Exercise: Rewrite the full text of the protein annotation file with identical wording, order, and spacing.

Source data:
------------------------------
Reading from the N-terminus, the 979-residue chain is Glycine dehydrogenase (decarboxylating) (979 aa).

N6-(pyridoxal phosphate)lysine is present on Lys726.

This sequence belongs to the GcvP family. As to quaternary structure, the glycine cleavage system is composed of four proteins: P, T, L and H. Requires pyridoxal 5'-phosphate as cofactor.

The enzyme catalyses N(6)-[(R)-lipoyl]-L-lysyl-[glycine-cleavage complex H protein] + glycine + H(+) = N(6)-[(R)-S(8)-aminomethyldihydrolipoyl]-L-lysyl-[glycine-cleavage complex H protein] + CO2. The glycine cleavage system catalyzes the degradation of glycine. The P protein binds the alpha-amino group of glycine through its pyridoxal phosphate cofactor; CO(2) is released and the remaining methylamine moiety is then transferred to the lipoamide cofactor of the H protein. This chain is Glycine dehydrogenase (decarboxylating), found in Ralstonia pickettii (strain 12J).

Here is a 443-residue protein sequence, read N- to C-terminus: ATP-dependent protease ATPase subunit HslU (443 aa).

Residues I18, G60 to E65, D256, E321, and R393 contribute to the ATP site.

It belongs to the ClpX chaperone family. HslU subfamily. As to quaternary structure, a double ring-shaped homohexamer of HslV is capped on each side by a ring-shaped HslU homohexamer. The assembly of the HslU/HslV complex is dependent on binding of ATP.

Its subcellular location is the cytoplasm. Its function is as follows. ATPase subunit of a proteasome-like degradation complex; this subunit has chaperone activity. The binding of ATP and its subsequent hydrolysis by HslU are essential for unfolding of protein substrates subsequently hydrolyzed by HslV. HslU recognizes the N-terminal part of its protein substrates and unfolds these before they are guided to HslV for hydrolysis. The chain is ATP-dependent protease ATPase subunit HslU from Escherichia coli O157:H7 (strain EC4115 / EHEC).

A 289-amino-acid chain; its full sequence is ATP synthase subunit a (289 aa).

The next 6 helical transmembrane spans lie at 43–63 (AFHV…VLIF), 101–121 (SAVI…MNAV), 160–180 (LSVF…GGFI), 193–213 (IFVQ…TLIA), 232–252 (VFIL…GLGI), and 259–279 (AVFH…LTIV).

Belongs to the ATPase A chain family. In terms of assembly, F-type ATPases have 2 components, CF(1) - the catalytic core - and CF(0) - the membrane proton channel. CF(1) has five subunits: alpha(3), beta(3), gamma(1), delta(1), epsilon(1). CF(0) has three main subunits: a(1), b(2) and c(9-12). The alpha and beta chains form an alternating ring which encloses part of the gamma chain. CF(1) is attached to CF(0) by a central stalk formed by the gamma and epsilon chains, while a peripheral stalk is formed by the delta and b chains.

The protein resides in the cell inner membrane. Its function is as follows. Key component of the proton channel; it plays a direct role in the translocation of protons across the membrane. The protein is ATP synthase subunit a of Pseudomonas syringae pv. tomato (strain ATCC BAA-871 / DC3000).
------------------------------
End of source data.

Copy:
Reading from the N-terminus, the 979-residue chain is Glycine dehydrogenase (decarboxylating) (979 aa).

N6-(pyridoxal phosphate)lysine is present on Lys726.

This sequence belongs to the GcvP family. As to quaternary structure, the glycine cleavage system is composed of four proteins: P, T, L and H. Requires pyridoxal 5'-phosphate as cofactor.

The enzyme catalyses N(6)-[(R)-lipoyl]-L-lysyl-[glycine-cleavage complex H protein] + glycine + H(+) = N(6)-[(R)-S(8)-aminomethyldihydrolipoyl]-L-lysyl-[glycine-cleavage complex H protein] + CO2. The glycine cleavage system catalyzes the degradation of glycine. The P protein binds the alpha-amino group of glycine through its pyridoxal phosphate cofactor; CO(2) is released and the remaining methylamine moiety is then transferred to the lipoamide cofactor of the H protein. This chain is Glycine dehydrogenase (decarboxylating), found in Ralstonia pickettii (strain 12J).

Here is a 443-residue protein sequence, read N- to C-terminus: ATP-dependent protease ATPase subunit HslU (443 aa).

Residues I18, G60 to E65, D256, E321, and R393 contribute to the ATP site.

It belongs to the ClpX chaperone family. HslU subfamily. As to quaternary structure, a double ring-shaped homohexamer of HslV is capped on each side by a ring-shaped HslU homohexamer. The assembly of the HslU/HslV complex is dependent on binding of ATP.

Its subcellular location is the cytoplasm. Its function is as follows. ATPase subunit of a proteasome-like degradation complex; this subunit has chaperone activity. The binding of ATP and its subsequent hydrolysis by HslU are essential for unfolding of protein substrates subsequently hydrolyzed by HslV. HslU recognizes the N-terminal part of its protein substrates and unfolds these before they are guided to HslV for hydrolysis. The chain is ATP-dependent protease ATPase subunit HslU from Escherichia coli O157:H7 (strain EC4115 / EHEC).

A 289-amino-acid chain; its full sequence is ATP synthase subunit a (289 aa).

The next 6 helical transmembrane spans lie at 43–63 (AFHV…VLIF), 101–121 (SAVI…MNAV), 160–180 (LSVF…GGFI), 193–213 (IFVQ…TLIA), 232–252 (VFIL…GLGI), and 259–279 (AVFH…LTIV).

Belongs to the ATPase A chain family. In terms of assembly, F-type ATPases have 2 components, CF(1) - the catalytic core - and CF(0) - the membrane proton channel. CF(1) has five subunits: alpha(3), beta(3), gamma(1), delta(1), epsilon(1). CF(0) has three main subunits: a(1), b(2) and c(9-12). The alpha and beta chains form an alternating ring which encloses part of the gamma chain. CF(1) is attached to CF(0) by a central stalk formed by the gamma and epsilon chains, while a peripheral stalk is formed by the delta and b chains.

The protein resides in the cell inner membrane. Its function is as follows. Key component of the proton channel; it plays a direct role in the translocation of protons across the membrane. The protein is ATP synthase subunit a of Pseudomonas syringae pv. tomato (strain ATCC BAA-871 / DC3000).